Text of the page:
Soundblab JANUARY 10, 2017 - by Jon Burke


Given our current political climate - a hateful heatwave brought on by the seething nationalist vitriol sweeping the globe - serenity and calm seem to have disappeared from many people's lives. Therefore it is quite apropos on the first day of 2017, a year promising only more unrest, for Brian Eno to have dropped his latest ambient work, Reflection. Though there is no salve for what collectively ails us, there is a spirit present throughout Reflection which feels almost medicinal. This is an album designed to calm and to soothe; Eno seeks to dissuade the endless shouting matches and encourage instead open dialog.

I refuse to dance about architecture here and won't bore you with a thousand words about sonic fluidity, tonal dynamics, chimes and whistles or the complex ebb and flow of the undertone. Instead I will say that listening to Reflection has much more in common with taking a long, languid bath in a quiet room than it does with attending the symphony or pressing play on your favorite workout mix. The listener is required to work throughout this piece to simply accept what is happening and to actively quell the urge to unpack the experience. There is no hook. There is no rhythmic pattern to follow. There is only a tone growing louder and softer and a series of subtle sonic interventions under, over, around and in proximity to said tone. These interventions flow in and out of the piece in waves. Eno actually achieved this effect with a computer doing most of the work and the result is a unique musical genesis.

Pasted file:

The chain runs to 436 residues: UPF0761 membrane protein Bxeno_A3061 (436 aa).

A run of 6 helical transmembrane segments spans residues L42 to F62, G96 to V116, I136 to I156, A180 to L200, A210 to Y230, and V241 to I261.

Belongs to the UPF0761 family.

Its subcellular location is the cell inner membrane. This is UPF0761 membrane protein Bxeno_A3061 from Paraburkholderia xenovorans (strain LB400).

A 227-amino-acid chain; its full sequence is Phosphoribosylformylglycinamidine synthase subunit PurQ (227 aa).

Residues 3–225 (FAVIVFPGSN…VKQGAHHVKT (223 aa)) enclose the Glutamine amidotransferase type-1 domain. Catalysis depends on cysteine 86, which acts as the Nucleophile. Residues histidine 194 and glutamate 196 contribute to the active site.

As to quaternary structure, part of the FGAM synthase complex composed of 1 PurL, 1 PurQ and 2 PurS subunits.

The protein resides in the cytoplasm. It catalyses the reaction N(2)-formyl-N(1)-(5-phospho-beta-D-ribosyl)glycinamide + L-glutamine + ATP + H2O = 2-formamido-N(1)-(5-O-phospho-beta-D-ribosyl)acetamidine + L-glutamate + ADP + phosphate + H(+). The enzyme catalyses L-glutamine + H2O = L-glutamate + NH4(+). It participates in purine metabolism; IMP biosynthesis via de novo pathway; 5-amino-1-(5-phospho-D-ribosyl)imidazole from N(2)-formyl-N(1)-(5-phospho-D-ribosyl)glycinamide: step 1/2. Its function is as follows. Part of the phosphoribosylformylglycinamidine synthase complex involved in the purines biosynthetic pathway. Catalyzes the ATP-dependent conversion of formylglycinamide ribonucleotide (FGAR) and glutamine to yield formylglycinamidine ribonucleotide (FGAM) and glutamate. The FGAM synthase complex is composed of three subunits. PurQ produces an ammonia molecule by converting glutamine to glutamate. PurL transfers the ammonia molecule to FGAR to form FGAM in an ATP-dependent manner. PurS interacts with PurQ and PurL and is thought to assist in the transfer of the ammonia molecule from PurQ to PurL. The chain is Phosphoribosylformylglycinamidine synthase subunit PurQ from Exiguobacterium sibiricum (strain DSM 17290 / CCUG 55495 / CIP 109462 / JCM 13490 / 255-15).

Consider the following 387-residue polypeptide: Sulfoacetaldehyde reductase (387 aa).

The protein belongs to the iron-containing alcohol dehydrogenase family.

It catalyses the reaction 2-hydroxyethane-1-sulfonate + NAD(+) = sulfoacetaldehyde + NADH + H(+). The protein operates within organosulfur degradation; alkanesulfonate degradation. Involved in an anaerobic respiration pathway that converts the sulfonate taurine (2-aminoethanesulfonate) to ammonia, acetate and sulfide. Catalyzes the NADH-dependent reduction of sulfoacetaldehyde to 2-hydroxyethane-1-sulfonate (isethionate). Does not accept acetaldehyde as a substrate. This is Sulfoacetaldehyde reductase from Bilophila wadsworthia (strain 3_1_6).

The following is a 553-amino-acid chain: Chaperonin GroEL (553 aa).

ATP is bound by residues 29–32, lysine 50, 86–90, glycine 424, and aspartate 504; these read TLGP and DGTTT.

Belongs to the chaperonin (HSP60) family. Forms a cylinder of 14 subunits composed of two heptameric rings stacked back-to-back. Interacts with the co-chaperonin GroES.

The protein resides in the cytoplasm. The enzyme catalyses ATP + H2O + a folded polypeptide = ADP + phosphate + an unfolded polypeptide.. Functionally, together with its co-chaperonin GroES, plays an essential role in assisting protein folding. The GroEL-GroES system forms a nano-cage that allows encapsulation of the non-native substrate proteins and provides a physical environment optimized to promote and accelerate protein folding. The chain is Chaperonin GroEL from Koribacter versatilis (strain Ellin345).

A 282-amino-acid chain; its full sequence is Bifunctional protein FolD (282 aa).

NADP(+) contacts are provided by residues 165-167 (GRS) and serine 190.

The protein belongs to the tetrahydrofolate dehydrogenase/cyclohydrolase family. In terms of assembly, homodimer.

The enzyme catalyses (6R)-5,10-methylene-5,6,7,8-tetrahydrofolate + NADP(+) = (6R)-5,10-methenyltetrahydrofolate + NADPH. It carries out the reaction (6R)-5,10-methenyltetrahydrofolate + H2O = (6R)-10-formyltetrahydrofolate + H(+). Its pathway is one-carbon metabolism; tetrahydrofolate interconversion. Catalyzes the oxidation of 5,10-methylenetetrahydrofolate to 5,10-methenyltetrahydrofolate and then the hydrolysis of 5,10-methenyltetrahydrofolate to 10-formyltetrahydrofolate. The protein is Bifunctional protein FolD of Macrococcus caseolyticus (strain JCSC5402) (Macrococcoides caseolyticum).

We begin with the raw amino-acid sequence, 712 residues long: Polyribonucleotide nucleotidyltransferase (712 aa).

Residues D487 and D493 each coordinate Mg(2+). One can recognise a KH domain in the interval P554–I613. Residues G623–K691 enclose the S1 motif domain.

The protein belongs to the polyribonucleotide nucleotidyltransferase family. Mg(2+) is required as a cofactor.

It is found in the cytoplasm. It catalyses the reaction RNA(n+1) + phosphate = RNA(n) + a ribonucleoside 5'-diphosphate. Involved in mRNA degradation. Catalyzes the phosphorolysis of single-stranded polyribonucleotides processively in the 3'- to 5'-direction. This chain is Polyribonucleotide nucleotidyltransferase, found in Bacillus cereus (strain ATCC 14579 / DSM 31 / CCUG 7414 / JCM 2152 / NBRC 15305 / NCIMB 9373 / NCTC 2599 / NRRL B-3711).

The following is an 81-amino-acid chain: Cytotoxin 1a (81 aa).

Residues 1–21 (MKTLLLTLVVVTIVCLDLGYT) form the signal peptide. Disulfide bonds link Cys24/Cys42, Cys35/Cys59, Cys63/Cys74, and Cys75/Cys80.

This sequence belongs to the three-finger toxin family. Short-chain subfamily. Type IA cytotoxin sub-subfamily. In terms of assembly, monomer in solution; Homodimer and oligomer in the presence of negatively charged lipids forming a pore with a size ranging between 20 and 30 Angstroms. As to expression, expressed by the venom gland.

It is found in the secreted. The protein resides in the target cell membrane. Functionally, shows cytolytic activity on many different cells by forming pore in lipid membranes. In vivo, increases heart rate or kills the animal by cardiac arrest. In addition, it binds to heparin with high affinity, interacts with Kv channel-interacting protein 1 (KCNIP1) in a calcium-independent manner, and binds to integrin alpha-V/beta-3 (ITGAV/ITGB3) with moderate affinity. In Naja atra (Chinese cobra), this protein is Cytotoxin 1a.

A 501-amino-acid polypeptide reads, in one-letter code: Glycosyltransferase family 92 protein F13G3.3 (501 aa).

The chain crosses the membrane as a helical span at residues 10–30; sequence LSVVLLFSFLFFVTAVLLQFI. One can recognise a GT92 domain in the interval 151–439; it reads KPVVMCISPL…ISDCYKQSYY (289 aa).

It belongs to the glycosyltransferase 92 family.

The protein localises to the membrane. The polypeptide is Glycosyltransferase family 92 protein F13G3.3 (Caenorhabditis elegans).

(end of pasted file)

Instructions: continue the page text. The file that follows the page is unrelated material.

Eno explains Reflection's conceptual process on his website: "Pieces like this have another name: they're GENERATIVE. By that I mean they make themselves. My job as a composer is to set in place a group of sounds and phrases, and then some rules which decide what happens to them. I then set the whole system playing and see what it does, adjusting the sounds and the phrases and the rules until I get something I'm happy with. Because those rules are probabilistic (- often taking the form 'perform operation x, y percent of the time') the piece unfolds differently every time it is activated. What you have here is a recording of one of those unfoldings."

Ultimately Reflection is an attempt by Brian Eno to subtlety intervene with listeners. He refuses to do this by shouting, he shuns slogans and he avoids pitched emotional outbursts - instead encouraging thoughtful internal deliberation. By doing this Eno makes clear many political leaders are incapable of self-contemplation and further, regardless of one's political affiliation, those lacking the ability to quietly reflect are personally out of control. Reflection is fifty-four minutes of pure ambience and while certainly not his most interesting piece of music, nor his most conceptually challenging, Brian Eno uses the album to hold-up a mirror. How we choose to confront our reflection, to look or to look away, may well determine whether 2017 is as godawful as its predecessor.